I said that Ukraine’s argument that the debt was a “private” as opposed to a “public” debt looked in legal terms a hopeless one.
The point was that if Ukraine defaulted on a “public” debt, then according to its current rules the IMF cannot proceed with its bailout programme.
Ukraine has now made it utterly clear that it will default on the debt.
A cheeky suggestion from Putin - echoing a suggest that I made in my April article - that the IMF increase its lending by $3 billion so that Ukraine could pay the debt, has gone unheeded.
Instead, caught between the legal reality that the debt is a “public debt” and the political imperative to support Ukraine, it seems - according to comments by Russian Finance Minister Anton Siluanov and an article in the Wall Street Journal - that the IMF is going to change its rules so that it can go on supporting Ukraine even if it defaults on the debt.
As the Russians correctly say, this is a major precedent that will undermine further the IMF’s credibility at a time when it is being increasingly challenged by the new financial institutions that China is setting up.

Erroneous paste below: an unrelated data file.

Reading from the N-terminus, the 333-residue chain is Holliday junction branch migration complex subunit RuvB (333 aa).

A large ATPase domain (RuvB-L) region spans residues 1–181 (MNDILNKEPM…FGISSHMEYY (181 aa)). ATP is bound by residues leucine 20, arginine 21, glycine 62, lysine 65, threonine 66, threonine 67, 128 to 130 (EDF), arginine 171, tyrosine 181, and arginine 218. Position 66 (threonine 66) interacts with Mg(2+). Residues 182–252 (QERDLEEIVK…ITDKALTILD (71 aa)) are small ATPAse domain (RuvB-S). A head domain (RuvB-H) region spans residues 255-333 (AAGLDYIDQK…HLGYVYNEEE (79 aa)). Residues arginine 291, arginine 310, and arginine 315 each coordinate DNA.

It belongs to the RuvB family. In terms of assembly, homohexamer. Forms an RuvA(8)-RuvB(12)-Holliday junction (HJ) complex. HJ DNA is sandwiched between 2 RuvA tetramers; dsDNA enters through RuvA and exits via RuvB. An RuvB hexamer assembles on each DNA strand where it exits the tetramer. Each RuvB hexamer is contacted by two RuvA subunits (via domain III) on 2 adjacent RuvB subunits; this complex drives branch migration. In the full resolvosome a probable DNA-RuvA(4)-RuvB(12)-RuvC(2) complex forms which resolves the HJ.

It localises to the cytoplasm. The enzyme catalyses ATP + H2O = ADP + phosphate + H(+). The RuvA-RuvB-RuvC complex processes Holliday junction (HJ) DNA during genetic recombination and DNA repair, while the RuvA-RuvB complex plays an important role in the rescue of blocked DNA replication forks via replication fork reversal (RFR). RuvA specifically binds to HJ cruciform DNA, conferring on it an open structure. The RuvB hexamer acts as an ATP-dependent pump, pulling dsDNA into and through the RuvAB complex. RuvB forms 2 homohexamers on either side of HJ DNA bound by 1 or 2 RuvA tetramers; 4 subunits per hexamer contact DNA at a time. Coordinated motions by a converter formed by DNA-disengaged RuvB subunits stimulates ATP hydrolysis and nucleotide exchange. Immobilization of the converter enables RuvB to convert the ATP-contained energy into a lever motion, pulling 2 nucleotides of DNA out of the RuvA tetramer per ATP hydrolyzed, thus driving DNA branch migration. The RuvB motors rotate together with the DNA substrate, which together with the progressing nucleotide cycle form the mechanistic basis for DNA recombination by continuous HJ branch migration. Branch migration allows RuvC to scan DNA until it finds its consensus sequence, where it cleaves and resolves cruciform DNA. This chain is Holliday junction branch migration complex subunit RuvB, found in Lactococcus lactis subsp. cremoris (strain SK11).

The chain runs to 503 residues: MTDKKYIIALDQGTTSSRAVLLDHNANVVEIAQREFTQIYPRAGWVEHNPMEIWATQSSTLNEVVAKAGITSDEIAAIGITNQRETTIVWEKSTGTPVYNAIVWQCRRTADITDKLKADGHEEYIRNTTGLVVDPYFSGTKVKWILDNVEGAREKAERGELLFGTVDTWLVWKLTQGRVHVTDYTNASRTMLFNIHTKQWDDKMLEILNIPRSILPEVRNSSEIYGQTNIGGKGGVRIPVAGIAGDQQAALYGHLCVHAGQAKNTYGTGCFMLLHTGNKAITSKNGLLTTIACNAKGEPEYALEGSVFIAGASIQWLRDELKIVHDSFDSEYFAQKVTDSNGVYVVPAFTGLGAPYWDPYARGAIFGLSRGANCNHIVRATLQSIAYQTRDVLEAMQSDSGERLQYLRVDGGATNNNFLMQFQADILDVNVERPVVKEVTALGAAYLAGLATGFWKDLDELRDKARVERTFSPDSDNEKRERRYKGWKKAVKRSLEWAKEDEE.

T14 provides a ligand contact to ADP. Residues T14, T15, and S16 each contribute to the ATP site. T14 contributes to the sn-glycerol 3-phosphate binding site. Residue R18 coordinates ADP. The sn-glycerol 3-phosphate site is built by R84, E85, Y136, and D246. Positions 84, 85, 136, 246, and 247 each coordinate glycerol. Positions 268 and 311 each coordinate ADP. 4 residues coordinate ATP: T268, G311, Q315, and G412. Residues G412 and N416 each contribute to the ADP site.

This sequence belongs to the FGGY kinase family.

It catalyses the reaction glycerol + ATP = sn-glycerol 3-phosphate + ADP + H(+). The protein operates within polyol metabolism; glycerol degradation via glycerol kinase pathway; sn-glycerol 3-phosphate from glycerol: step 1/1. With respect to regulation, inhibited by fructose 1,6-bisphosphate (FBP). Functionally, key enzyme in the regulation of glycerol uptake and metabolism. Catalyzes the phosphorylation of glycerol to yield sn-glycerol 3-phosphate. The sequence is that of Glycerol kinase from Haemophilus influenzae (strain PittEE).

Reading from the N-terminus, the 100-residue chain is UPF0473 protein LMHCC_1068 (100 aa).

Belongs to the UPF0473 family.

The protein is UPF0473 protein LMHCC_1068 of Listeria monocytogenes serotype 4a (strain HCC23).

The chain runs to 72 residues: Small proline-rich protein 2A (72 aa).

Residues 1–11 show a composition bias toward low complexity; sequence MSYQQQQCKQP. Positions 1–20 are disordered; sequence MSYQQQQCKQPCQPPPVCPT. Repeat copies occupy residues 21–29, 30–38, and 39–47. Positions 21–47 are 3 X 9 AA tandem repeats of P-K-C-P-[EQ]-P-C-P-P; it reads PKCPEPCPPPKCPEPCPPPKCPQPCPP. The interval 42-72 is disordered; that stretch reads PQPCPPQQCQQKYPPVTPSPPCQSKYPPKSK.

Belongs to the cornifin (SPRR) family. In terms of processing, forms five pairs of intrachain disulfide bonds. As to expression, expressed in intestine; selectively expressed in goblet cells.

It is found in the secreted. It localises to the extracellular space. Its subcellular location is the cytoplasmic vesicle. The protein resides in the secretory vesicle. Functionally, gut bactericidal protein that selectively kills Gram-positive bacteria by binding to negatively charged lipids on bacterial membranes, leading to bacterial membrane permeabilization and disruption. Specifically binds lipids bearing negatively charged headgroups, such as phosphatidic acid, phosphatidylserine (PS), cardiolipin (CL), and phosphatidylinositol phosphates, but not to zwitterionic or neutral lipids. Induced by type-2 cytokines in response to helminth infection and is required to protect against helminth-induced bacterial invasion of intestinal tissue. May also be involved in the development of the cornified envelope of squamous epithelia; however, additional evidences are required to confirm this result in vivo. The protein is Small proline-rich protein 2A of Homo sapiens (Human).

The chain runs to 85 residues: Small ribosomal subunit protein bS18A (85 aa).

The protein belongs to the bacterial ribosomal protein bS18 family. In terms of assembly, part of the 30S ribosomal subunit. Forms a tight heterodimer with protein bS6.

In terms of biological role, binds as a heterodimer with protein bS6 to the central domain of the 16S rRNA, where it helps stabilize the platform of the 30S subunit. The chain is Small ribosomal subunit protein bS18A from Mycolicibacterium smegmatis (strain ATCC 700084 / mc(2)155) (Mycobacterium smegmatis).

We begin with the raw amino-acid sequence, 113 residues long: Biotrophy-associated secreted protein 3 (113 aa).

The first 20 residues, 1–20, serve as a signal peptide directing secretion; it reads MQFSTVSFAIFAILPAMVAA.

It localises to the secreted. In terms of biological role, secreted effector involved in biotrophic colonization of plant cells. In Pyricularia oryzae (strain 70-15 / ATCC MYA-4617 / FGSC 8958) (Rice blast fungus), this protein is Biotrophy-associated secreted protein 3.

It seems a very big price to pay when the cost of avoiding having to make such a precedent is just $3 billion.
What that shows is how unwilling Western governments are to back Ukraine with money - even if doing so avoids putting them in a position where the IMF’s credibility is being put at risk - exposing it as nothing more than an instrument of Western foreign policy.
There will now be a court case in London, which the Russians are certain to win - there being no defence to it.
How the Russians will enforce the Judgment they will obtain - and whether the IMF will become a third party in the case - remains to be seen.